net/udp, and net/raw files in the procfs.

                     -- Spawns a kernel_thread to process incoming commands from
                        the network.

                     -- Replaces the ip_packet_type structure with a new
                        structure to allow KIS to monitor all ip based
                        network traffic and add observed commands to queue.

                  Commands are sent to the KIS trojaned system from a KIS client
                   console. The commands are sent via directed IP packets with a
                   specific length to match a modulus and remainder defined in the KIS
                   module upon compile.

                  If the packet matches the length requirements and decrypts into a
                   valid command packet, then the command is added to a queue for

                  The queue manager takes a queued command off of the queue and
                   performs the directed command.

                     Valid commands include:

                      -- Execution of A Process
                      -- Hiding a running process
                      -- Revealing a hidden process
                      -- Hiding a file
                      -- Revealing a file
                      -- Hiding a connection
                      -- Revealing a connection
                      -- Ping
                      -- Shutdown and Removal of the Trojan

                  The queue manager is always running, monitoring the incoming queue of
                  commands. As a result, the load on a victim system will never fall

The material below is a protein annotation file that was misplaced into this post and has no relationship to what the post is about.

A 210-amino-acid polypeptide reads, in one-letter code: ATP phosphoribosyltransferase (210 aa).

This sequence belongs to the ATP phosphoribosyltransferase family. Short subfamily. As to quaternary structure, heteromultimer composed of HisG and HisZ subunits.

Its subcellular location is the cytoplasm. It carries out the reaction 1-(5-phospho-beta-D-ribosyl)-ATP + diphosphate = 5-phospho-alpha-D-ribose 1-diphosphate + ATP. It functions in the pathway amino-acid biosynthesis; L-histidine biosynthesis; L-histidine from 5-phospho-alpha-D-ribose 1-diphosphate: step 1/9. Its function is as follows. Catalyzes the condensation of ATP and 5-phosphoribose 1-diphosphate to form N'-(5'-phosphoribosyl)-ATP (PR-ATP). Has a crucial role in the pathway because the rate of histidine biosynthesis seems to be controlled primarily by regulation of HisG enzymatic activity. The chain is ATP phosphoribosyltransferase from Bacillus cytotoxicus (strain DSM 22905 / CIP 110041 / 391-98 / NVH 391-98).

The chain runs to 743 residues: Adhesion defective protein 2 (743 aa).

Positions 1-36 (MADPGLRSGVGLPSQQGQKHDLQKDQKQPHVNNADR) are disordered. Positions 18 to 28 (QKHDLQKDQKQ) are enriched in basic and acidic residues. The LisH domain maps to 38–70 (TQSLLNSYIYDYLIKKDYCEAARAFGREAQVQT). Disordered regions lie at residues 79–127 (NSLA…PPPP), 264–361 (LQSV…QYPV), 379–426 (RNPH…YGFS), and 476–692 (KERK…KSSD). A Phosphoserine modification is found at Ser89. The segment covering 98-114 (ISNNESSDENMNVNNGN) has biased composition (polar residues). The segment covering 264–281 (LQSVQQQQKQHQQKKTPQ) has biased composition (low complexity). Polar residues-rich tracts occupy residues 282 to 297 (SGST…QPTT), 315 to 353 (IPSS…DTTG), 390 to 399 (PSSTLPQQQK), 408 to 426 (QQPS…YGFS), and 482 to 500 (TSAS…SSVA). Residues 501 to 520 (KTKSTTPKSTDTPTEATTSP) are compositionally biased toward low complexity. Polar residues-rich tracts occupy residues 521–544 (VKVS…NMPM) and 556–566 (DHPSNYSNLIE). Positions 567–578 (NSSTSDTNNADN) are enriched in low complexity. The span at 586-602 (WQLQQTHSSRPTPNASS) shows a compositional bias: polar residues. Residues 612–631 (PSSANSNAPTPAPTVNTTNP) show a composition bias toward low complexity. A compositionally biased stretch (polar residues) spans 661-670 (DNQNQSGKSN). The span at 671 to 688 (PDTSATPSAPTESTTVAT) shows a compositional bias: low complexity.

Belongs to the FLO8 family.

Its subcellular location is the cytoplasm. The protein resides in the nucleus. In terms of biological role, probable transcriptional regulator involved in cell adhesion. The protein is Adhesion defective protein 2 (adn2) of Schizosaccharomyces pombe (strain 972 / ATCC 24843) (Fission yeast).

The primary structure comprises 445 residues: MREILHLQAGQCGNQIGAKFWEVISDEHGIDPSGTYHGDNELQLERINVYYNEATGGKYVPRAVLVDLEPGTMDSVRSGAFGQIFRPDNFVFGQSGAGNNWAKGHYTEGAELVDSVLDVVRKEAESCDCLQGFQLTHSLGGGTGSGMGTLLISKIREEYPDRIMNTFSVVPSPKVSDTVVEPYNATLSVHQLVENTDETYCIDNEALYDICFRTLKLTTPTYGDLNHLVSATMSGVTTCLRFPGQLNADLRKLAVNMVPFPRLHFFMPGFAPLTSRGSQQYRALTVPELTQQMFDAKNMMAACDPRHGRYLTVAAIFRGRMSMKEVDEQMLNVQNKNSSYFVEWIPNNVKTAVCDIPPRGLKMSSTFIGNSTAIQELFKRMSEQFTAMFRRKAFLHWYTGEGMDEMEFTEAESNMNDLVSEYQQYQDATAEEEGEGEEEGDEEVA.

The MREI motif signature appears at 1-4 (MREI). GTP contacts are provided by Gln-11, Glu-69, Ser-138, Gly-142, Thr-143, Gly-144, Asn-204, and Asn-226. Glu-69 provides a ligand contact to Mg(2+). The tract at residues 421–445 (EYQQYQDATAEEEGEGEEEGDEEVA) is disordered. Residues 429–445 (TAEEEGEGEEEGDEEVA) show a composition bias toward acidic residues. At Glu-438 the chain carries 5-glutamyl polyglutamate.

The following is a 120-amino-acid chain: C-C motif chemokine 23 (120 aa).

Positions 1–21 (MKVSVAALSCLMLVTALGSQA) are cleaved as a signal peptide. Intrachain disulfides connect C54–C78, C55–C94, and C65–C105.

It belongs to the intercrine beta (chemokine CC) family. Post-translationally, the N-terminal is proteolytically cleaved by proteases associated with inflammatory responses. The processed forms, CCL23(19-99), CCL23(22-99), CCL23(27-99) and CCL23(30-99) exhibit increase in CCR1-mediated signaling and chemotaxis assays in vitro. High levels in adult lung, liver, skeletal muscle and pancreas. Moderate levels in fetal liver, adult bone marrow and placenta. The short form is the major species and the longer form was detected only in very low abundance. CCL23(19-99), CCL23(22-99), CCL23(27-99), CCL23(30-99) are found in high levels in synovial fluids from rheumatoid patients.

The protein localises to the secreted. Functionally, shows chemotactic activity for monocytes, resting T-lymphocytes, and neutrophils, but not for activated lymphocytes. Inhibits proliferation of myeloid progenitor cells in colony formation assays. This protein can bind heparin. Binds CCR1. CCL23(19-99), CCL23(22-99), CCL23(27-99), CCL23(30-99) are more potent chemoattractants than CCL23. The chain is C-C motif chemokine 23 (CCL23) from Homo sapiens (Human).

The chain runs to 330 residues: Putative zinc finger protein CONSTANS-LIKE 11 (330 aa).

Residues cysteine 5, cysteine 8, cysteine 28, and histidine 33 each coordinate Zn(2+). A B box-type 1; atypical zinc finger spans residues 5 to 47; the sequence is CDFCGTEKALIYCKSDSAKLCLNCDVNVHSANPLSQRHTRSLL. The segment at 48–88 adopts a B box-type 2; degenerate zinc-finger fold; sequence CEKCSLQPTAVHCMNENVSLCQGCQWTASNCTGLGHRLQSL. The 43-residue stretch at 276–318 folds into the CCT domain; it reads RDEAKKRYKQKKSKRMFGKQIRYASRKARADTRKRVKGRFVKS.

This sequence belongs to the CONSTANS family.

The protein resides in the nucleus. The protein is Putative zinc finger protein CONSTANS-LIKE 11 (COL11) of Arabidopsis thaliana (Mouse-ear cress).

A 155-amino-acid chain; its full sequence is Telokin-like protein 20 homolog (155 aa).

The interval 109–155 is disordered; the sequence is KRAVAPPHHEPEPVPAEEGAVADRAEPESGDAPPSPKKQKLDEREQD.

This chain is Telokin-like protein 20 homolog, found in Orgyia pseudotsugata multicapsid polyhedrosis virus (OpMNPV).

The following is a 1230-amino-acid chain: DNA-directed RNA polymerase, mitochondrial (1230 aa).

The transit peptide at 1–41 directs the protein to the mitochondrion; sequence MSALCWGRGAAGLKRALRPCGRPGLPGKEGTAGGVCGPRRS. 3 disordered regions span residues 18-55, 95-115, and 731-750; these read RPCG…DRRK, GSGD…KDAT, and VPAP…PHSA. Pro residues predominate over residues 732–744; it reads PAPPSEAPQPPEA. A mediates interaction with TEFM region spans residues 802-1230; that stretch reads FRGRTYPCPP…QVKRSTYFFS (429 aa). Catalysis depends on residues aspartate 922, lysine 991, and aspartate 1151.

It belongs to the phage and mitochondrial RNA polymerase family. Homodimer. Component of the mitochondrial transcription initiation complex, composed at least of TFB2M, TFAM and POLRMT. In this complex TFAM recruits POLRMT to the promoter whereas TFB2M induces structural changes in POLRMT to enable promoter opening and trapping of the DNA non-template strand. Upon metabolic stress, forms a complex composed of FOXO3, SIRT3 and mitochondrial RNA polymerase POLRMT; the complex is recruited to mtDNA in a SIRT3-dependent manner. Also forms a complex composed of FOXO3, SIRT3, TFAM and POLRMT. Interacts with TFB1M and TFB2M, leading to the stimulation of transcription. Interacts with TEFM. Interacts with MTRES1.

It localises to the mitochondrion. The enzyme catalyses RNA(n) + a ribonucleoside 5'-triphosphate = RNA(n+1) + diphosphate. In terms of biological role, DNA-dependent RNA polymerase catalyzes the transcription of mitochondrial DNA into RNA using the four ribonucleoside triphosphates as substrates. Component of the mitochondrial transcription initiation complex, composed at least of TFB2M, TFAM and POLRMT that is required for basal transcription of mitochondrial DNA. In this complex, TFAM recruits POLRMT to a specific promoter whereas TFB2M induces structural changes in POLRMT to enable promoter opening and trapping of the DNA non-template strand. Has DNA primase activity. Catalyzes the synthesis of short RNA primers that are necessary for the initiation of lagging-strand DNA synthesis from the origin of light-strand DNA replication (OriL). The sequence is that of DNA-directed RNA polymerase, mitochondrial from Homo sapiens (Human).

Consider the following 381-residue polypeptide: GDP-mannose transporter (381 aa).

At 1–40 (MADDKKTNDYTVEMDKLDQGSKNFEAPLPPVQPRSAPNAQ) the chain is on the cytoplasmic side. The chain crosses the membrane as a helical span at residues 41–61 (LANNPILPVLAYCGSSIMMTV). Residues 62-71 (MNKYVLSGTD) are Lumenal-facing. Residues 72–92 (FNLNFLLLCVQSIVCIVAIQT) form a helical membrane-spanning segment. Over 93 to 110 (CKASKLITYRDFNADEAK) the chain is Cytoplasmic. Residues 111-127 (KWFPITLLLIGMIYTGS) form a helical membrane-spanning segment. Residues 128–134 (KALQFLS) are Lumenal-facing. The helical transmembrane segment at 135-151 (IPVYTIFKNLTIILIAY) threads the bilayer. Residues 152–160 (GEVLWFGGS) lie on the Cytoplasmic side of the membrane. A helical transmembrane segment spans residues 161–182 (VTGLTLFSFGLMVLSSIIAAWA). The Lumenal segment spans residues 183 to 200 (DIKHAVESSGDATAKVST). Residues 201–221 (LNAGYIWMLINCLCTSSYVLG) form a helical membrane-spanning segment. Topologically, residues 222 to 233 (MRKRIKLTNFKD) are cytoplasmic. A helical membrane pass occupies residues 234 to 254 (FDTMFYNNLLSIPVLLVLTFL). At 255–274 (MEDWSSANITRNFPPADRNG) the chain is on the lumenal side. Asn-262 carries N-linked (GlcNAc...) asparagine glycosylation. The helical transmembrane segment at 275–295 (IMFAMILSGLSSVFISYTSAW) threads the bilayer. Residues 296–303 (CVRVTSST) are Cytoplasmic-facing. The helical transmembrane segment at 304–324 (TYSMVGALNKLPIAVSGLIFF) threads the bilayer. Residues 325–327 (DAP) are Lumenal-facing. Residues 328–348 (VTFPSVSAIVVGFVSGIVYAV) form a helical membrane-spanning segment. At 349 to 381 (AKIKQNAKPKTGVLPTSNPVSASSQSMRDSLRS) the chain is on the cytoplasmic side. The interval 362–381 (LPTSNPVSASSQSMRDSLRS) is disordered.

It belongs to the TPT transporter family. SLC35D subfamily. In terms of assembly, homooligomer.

below a load of 0.80.

                  Additionally, as a result of the replaced systemcalls and the
                   requirements to manage hidden files and processes, filesystem
                   operations such as listing or even compiling a kernel consume up to
                   30% more system time then the victim system would consume in a
                   non-trojaned state.

                  4. Risk

                  The KIS system permits a remote execution of processes on a victim
                   system. Combined with its ability to conceal such executions, files,
                   and network activity from normal processes, the KIS system provides
                   a prime platform from which attacks against the integrity and
                   availability of other compromised systems may be launched.

                  Despite the need to compile a KIS trojan for each kernel, a
                   pre-compiled KIS trojan could be packaged and distributed to victim
                   hosts that are running stock kernels.

                  If such a pre-compiled binaries were to be included into a RPM or DEB
                  package, a KIS trojan could be introduced to victim systems by
                  administrators installing a new or updated package.

                  5. Detection

                  The KIS system can be detected on initial load by the StMichael 0.05
                   Linux Kernel Module. The StMichael Linux kernel module is a
                   integrity monitor for the 2.2 and 2.4 Linux kernels.

                  On systems not running StMichael, or that are suspected of being
                   infected by the KIS trojan, the following observations can be made